A Competitive Advantage Exercise:

When planning strategy options for next year, consider that at a basic level, every company’s market differentiation focuses on one of three areas—customer service, operational effectiveness and technology/innovation.

History suggests that a company can only be known in the market for one of the three competencies at a given time. The company might be relatively strong at all three, but their true competitive advantage lies in one competency. While you can argue that every industry or market segment requires a level of performance in all three to compete, to achieve real success, a company must excel at one. Finding the right balance between the three areas to compete effectively is the hard part.

This approach to defining competitive advantage can be framed as illustrated in Exhibit 1. The three corners of the triangle represent the three core differentiators and the level of capability required to compete in the market segment. Inside each corner is the level of proficiency that a company demonstrates.

Exhibit 1

Competitive Advantage Exercise - Strategic Planning

Putting The Model To Work!

The first question to consider is, “Today, at what level of market competency does my company perform—subpar to competition, on par with competition, best in industry, or world-class?”

The second question is, “Which of the three areas will become our point of difference versus our competition in the future?”

And finally, the third question is, “What does our company have to do to achieve that level of competency?”

While one company may be best in a specific industry or even world-class in one of the three areas, the same company may be on par with the rest of its industry in the other two areas—as long as it stays within the market requirements to compete, a company can even be in the subpar range.

For example, Southwest Airlines is an operations running machine. Everything they do is about driving efficiency. They are considered world-class in operational effectiveness. At the same time, they’re best in industry in customer service and on par in technology. If they’re going to invest in maintaining their difference, then they want to focus on driving efficiency and continuing to keep their prices down leveraging their existing competitive advantage.

Another example within the airline industry is Virgin Atlantic. Virgin excels at customer service and continues to be known for the high profile of its customers as a result. In recent years the company has begun to add technology to its impeccable service by upgrading its aircraft. In contrast, British Airways and Air France have traditionally led in the technology wing with aircraft such as the (now defunct) Concorde. The changing aviation market is a great example of how differentiation, brand and competitive advantage intersect in this model.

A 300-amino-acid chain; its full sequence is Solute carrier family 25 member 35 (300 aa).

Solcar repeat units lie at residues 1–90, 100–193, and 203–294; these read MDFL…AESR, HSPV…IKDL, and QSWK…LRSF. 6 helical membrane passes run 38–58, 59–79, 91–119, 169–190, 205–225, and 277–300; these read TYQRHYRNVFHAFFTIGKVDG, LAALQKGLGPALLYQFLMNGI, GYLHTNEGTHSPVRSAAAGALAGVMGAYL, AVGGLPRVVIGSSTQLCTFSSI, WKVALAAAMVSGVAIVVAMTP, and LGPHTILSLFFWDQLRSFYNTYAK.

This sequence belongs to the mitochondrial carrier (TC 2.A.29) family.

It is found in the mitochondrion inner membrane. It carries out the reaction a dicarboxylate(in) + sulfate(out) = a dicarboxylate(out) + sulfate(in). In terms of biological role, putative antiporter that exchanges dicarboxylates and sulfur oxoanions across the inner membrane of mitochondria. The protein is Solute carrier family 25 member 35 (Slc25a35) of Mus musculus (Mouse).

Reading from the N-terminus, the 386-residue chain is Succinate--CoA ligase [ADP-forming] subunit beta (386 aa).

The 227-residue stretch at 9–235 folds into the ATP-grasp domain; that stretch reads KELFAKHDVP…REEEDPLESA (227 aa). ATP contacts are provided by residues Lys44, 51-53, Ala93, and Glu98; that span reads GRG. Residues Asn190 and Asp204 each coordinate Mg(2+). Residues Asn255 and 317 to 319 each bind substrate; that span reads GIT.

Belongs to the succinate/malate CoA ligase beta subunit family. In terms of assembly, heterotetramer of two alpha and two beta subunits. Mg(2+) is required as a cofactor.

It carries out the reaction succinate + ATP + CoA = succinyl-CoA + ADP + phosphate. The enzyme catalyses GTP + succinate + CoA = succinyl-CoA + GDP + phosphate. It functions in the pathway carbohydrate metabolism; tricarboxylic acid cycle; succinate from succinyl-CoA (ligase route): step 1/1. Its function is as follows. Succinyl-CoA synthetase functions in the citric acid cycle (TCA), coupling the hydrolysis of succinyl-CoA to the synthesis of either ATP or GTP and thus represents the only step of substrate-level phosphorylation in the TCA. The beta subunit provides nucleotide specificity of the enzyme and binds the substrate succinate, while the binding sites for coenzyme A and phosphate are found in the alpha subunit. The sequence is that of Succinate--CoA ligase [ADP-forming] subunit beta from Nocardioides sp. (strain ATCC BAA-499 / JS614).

The bottom line is that a company really can’t be The Best in more than one area at a given time. Yet over time and with focus, a company can stay ahead of the competition by maintaining their unique competitive position. Consider the industries below and how some of the companies achieve great things in the marketplace by focusing on their points of difference.

Competitive Advantage Example - Strategic Planning

Now, ask yourself, where does your company rank? Using the chart, rank your companies capabilities from ‘world-class to sub-par’ for each area.

With an understanding of where you are today, you can begin to identify where you want to go, creating clear focus and action plans around the choices you make.

Since developing new capabilities costs a lot of money, companies only develop capabilities where they can realize increased sales, margins or new customers. The case must be made for investing when and where it pays off.

When considering the future direction of your strategy, considering the following:

1. Changing strategic direction takes time, resources and focus. Be realistic about what will be required and disciplined in making the change happen and stick.

2. Keep a close eye on competitors, since markets are dynamic and changes in technology and service can happen quickly.

3. Use the voice of your customers to validate the importance of the things you plan so that they can remain your loyal customers.

4. Build a long term strategic road map so you keep your plans grounded in a deep understanding of the market, its maturity, and its trends.

5. Keep your team focused on the simple truth of what you are trying to accomplish. Maintain this thinking and set clear goals for everyone in the company.

This article first appeared in LinkedIn: View article in LinkedIn.